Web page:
While it is incredibly easy to love many of the characters in this novel, there are also a few that are very easy to dislike. Hate is a strong word, but when it comes to certain characters, it is certainly a word that can be used. In Muskets and Minuets, Jack and Annalisa contested with their parents and society to fight for their love. In this novel, everyone has grown up, even though it has only been a few months. They are no longer seeking society’s approval, but instead are walking a path of hot coals to try and find the loopholes in the law regarding marriages and divorces. In particular, Annalisa’s sister, Jane, is a massive point of contention in this book. She was previously promised to Jack, before he fell in love with Annalisa, and with uncertainty over who is truly alive and who is not, Jane has set her sights on Jack again. She acts in a truly despicable manner throughout this novel, and at times you want to do nothing but thump her, and tell her to back off and leave Jack alone. After all he and Annalisa go through, for family to once again get in the way, and try to tear things apart is maddening.

This is a rather lengthy novel, coming in at just under 500 pages, much alike Muskets and Minuets. Such a lot happens in both novels, with in-depth character building, and complicated relationships between families, friends, and foes, it could be difficult to jump straight to Muskets and Masquerades without having read the first book in the series. To completely fall in love with the characters, and feel every ounce of joy and heartbreak in this book, I would recommend reading Muskets and Minuets first.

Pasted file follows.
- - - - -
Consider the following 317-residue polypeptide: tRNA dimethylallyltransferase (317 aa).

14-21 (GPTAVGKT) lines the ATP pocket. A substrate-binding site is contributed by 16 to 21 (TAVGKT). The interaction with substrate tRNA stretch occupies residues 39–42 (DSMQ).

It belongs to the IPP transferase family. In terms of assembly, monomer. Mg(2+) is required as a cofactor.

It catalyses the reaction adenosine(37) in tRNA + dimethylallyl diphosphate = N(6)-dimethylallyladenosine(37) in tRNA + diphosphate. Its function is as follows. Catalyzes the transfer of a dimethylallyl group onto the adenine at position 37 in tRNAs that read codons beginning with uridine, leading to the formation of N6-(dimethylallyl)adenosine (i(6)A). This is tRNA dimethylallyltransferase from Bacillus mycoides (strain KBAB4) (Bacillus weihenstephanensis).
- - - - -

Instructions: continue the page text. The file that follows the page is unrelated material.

Muskets and Masquerades by Lindsey Fera is a novel bursting at the seams with things to talk about. It cannot be simply summed up, but could be talked about for hours. It is a story that begs to be spoken about, discussed, and re-read, for it holds so much – so much detail, so many lives, a rollercoaster of emotions – you cannot simply read it and then put it back on your shelf.

I Highly Recommend. 

Lindsey S. Fera

A born and bred New Englander, Lindsey hails from the North Shore of Boston. A member of the Topsfield Historical Society and the Historical Novel Society, she forged her love for writing with her intrigue for colonial America by writing her debut novel, Muskets and Minuets. When she's not attending historical reenactments or spouting off facts about Boston, she's nursing patients back to health in the ICU.